In a hand pulled print edition, a limited edition is the usual course of things, as the “plate” will eventually wear out.

An “open” edition digital print, whether a “reproduction” or “original” print” is usually sold for a lower price than a “limited” edition print.

Drawing of woman's face
A print, of a quick sketch in “Tayasui Sketches 2”, and some paint in the “Art Set Pro” app.

FIDELIS ART PRINTS What is a Giclee Print? Describing Your Inkjet Printed Art “A prickly topic between artists, printmakers, dealers and art galleries”.

The article in the link above, is a good overview of the recent history in the use of the term “giclee” and the need to clearly describe and define the various types of prints available through these newer print technologies. The confusion of which, has lead to (though not always deliberately) misinformation about a print: by art dealers and artists; and sometimes used for financial gain – not an uncommon practice in any field! A good point, as quoted below, made at the end of the article.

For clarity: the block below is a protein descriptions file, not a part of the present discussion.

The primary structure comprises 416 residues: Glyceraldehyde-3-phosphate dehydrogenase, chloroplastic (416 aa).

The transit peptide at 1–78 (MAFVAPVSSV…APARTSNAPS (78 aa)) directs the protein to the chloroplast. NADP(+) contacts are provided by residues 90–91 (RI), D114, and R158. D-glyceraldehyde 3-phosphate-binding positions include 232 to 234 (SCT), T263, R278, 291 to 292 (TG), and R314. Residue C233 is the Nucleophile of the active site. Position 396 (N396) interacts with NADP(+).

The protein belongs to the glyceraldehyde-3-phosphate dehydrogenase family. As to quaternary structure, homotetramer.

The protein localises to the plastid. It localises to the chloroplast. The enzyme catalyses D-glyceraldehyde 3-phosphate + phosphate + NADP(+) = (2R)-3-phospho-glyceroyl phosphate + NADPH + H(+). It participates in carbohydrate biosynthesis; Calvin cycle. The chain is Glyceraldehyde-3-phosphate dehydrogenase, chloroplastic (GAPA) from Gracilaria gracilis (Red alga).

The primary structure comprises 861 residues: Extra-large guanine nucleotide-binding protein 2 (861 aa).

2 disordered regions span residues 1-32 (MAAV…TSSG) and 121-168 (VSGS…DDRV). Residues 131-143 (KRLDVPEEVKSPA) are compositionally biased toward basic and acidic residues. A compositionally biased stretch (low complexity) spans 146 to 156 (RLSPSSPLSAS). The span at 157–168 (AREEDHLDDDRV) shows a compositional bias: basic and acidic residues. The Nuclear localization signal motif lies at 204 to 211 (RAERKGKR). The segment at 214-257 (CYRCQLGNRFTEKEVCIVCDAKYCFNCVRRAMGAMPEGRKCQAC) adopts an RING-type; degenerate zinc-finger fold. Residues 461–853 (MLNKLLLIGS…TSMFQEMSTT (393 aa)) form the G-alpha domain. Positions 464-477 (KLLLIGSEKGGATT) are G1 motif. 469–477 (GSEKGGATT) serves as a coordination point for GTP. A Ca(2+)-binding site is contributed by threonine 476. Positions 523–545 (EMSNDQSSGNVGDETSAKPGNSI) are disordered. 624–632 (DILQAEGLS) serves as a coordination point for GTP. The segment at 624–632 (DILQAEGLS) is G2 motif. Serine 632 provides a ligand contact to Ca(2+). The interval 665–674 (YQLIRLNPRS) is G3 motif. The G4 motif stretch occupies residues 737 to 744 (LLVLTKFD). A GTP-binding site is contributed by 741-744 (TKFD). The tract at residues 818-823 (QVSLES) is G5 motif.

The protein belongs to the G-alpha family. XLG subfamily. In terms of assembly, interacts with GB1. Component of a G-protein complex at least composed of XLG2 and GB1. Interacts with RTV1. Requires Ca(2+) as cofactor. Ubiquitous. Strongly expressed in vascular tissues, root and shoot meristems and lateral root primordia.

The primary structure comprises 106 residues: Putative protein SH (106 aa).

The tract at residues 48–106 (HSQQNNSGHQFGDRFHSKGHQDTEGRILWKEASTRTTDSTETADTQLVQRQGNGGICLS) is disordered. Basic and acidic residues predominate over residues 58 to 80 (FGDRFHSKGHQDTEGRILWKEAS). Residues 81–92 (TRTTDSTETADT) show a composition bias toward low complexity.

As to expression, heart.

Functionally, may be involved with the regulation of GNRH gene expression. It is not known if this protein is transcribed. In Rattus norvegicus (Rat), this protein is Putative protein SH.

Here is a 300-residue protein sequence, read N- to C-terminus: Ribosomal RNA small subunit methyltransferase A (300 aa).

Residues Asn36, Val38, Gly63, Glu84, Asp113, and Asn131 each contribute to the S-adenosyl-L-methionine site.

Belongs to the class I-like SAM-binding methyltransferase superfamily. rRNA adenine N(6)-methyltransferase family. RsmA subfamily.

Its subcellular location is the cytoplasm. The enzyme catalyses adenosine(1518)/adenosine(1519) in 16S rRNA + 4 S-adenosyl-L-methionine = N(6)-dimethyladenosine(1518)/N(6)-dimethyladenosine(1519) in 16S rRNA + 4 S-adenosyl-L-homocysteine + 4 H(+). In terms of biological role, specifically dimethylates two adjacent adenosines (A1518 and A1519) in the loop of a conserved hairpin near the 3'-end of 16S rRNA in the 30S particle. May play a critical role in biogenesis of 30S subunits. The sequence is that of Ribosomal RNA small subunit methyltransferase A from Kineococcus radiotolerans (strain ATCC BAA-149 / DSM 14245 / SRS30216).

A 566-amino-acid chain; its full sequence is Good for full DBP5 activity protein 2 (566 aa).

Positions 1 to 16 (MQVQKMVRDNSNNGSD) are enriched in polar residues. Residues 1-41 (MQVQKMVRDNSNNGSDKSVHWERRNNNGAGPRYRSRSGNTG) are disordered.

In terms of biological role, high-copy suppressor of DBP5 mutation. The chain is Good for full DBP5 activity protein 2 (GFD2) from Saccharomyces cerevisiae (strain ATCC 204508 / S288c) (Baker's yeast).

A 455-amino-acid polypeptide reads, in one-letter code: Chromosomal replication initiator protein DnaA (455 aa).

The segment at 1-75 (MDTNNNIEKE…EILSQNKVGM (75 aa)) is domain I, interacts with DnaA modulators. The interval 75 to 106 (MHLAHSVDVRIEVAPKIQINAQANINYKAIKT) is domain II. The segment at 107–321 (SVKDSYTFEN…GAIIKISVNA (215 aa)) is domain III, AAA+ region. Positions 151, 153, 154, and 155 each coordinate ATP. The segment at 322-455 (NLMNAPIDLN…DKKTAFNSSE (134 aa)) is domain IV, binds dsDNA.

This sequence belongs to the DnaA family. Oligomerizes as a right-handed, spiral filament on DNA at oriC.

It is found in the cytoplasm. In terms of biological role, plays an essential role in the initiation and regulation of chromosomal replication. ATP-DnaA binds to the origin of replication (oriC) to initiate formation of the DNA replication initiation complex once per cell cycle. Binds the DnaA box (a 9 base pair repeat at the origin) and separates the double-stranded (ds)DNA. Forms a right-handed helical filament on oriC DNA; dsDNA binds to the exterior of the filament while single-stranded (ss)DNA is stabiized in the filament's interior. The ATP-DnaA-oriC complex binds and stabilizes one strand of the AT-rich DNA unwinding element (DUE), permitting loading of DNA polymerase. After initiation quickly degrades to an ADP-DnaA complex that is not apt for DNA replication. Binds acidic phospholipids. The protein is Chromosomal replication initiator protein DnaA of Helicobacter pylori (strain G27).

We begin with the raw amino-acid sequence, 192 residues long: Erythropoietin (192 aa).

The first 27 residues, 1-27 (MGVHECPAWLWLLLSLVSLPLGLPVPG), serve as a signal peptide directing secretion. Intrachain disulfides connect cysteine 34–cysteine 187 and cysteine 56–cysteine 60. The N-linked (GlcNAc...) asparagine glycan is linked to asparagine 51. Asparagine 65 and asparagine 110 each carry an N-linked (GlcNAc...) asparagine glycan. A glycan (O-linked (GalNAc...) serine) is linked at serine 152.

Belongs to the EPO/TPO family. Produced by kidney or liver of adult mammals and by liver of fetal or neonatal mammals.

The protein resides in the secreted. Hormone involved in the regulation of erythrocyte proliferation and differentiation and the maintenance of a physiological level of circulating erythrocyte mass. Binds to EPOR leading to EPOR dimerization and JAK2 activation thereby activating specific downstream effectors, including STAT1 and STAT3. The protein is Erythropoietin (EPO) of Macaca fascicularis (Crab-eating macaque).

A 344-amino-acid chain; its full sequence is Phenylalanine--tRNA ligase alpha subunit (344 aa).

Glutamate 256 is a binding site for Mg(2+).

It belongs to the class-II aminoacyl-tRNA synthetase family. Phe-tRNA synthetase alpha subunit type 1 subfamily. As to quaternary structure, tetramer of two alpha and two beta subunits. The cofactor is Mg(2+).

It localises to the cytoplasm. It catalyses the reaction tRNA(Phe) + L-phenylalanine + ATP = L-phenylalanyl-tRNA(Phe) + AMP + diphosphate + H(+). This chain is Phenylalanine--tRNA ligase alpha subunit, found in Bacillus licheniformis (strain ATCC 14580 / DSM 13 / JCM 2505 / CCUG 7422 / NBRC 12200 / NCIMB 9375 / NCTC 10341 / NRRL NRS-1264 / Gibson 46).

“And finally (this really isn’t a tip), your art is not worth more or less because it was printed digitally. Price your pieces fairly and always act with integrity in your business dealings. Ultimately, your art will sell because someone loves it—not how it was printed.” ~ Fidelis Art Prints

These relatively new technologies in digital printing are certainly a cost effective, and an easy way for digital, traditional and iPad artists (and photographers) to print, and sell their “original” digital artwork, and also “reproductions” of any works on paper or canvas.

3/ About Prints I Make at Home – updated January 2018

I’ve recently reopened a Red Bubble shop, as a venue to sell my art prints. *And will add prints I make at home to myShoppage soon. I also sell my art locally. At times, I still have some of my art printed in the various ways as I’ve previously mentioned – : laser – via a pdf of an image sent to my local office supply shop (which I use sparingly); and occasionally through other printing services, one of which is an excellent printing company: Code Ice Prints.

When I outsource my art for printing, I always keep a close eye on the overall quality of the prints. It was not an uncommon practice over the centuries, for artists to work closely with a professional Printer. And I don’t see that it detracts from the intrinsic value of my art print (though others may dispute that).